Five women with their arms around each other, smiling and wearing 'I am a #techmum'

Changing the world, one mum at a time

sue-black-pic2-660x496This is a guest post by Sue Black, computer scientist, academic and social entrepreneur. She was the founding chair of the British Computer Society specialist group BCSWomen and is the founder of social enterprise #techmums.

My mum died when I was 12. I left home and school at 16, married at 20, had three kids by 23 and got divorced at 25 after my ex-husband became violent. Me and the kids ended up in a women’s refuge for six months. At 26 I found myself on a council estate in Brixton wondering how on earth I was going to give the kids the start in life that they deserved. We were living on benefits. I had no family to turn to, no high earning career to go back to, no savings, no money, nothing.

I decided that education was the answer. I’d loved Maths at school, left with five O-Levels and worked in accounts before my maternity leave; I wouldn’t have been far above minimum wage if I’d gone straight back to work. I couldn’t have made enough money to feed a family of four plus pay for childcare.

I went along to the local college and talked to them about studying there. The teacher told me about the fast-track course they ran: the equivalent of two A-Levels in Maths in a year, only six hours a week in the classroom and 20 hours a week of study at home. It sounded perfect.

I walked into the first class. I was 26, had dyed black bushy, curly hair, wearing black DMs, a red mini skirt, black leggings and a black leather biker jacket. Nearly everyone else in the classroom was a white male in a suit. I pretended to be confident while, inside, feeling like I was almost having heart failure. It actually turned out to be a great year of becoming a slightly more confident person, realising that I wasn’t just a mum – I was smart and loved Maths too. I applied to study computing at South Bank University, and was accepted.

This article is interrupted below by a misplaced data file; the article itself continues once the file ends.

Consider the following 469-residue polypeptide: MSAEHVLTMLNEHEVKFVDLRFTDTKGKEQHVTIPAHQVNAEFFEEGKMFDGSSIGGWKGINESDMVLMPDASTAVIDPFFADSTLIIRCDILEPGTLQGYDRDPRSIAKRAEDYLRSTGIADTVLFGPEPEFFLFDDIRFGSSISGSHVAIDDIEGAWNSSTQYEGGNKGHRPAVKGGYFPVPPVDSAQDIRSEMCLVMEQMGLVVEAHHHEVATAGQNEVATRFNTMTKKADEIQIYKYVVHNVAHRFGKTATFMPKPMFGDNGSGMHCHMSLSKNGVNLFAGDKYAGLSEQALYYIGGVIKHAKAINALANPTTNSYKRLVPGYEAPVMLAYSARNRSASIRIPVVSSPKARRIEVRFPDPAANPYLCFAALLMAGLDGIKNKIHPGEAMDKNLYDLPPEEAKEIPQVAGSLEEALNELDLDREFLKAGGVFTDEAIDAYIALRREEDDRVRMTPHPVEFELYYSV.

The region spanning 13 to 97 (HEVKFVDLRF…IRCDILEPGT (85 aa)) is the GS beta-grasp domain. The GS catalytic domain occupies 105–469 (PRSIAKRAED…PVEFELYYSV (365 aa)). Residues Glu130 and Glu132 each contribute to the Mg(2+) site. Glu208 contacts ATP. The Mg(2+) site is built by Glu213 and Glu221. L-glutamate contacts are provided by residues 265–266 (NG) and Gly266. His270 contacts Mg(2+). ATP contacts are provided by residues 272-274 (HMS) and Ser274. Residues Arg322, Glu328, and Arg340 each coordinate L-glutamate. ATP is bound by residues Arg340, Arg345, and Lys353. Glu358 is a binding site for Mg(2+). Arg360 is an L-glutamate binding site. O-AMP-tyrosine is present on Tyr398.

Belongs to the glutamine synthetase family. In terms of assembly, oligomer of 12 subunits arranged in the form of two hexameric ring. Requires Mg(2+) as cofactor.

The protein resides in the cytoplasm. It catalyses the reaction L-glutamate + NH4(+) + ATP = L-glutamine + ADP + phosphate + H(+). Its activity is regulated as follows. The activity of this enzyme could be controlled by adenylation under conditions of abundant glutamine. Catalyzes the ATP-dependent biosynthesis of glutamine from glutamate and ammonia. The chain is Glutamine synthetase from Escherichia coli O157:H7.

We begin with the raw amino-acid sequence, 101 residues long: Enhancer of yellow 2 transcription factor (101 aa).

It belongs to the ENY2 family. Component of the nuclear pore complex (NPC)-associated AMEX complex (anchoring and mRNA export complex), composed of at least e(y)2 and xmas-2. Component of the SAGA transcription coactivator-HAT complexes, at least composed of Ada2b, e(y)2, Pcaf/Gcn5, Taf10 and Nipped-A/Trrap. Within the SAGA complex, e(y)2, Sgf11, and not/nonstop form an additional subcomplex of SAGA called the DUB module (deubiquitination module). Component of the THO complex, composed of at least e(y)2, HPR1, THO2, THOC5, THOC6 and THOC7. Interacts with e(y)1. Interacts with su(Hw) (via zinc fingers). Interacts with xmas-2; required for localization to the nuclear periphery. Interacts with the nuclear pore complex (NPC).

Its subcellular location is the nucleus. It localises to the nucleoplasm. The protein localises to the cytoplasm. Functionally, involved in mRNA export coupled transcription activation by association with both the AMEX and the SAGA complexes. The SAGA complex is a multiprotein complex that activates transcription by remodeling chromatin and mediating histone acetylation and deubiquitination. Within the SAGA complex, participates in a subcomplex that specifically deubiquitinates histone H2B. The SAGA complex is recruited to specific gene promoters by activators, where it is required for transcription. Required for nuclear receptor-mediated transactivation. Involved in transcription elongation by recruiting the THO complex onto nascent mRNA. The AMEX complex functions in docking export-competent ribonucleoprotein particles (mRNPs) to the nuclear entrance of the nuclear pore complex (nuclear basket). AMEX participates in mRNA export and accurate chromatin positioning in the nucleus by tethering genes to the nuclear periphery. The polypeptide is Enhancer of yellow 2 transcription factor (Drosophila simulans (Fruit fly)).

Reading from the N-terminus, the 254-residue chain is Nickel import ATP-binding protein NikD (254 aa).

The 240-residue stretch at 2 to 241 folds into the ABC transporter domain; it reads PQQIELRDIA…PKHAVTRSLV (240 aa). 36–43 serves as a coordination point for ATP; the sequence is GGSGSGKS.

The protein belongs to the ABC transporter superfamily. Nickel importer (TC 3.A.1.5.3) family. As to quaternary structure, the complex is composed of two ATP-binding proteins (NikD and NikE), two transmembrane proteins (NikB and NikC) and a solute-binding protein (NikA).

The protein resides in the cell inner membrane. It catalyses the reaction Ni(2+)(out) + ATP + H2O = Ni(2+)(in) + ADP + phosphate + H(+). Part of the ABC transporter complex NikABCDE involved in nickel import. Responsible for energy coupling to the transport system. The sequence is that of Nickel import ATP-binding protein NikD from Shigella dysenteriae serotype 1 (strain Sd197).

There were 83 of us in my class, just eight women and 75 men, most of them 18 years old. I was the third oldest in the class. It was tough to start with, but after four years I made it through: I got a 2:1, then a PhD position and started teaching part time. Finally I had enough money to feed and clothe my family. It was a great feeling.

I’ve now had a successful 20 year career in computing.

Sadly, I’m in a minority as a woman in tech, but my experience has made me passionate about supporting and encouraging other women in the industry and into the industry. Although there are currently some high-profile women heading up computer companies and startups – Marissa Mayer, Jacqueline de Rojas and Alex Depledge – they only represent around 1% of all Chief Executives in tech. This problem starts early on, as only 17% of computer science students are female.

The reasons for this are varied and sometimes complex, including stereotypes of the ‘computer geek’, a tendency in schools to push boys rather than girls towards science, tech, engineering and maths (STEM) subjects and a feeling that women don’t ‘fit in’ when it comes to overwhelmingly male tech start-ups. It’s also about the lack of female role models showing women they can have confidence in their own ability.

I decided to use my own experience to do something about this. I now run #techmums, a social enterprise that teaches tech skills to mums in disadvantaged areas. I want to empower women – particularly those who had been out of the workplace for a while – and their families and communities through technology. We aim to take the mystery out of technology, showing mums how to use social media and keep their kids safe online. We also teach skills like web and app design and coding, offering them a window into the opportunities the tech world provides and bridging the growing knowledge gap between them and their kids.

Our mums go on to get jobs, go back into education and improve their work and home lives during the #techmums programme. One of our recent graduates Lisa signed up to do a Maths GCSE and afterwards got a job. She said “#techmums changed my life. It made me realise that I’m not just a mum”.

There is no better feeling in the world than seeing that you have helped create positive change in someone’s life. Helping women to see what they can achieve and seeing so many get the tech ‘bug’ makes all of my personal struggles worthwhile.

That is why it is so important to have Ada Lovelace Day – to remember the huge contributions made by Ada herself, the first computer programmer, Grace Hopper, and countless other women. But it’s sad to think how many potentially revolutionary ideas are being lost due to the lack of diversity in computing.

A recent study has shown the huge difference that women make in the workforce, increasing vital qualities like team confidence and group experimentation. When it comes to innovation, technology needs women as much as women need technology.

Photograph courtesy of Sue Black.

Image of five women with their arms around each other, smiling and wearing t-shirts that say “I’m a #techmum”.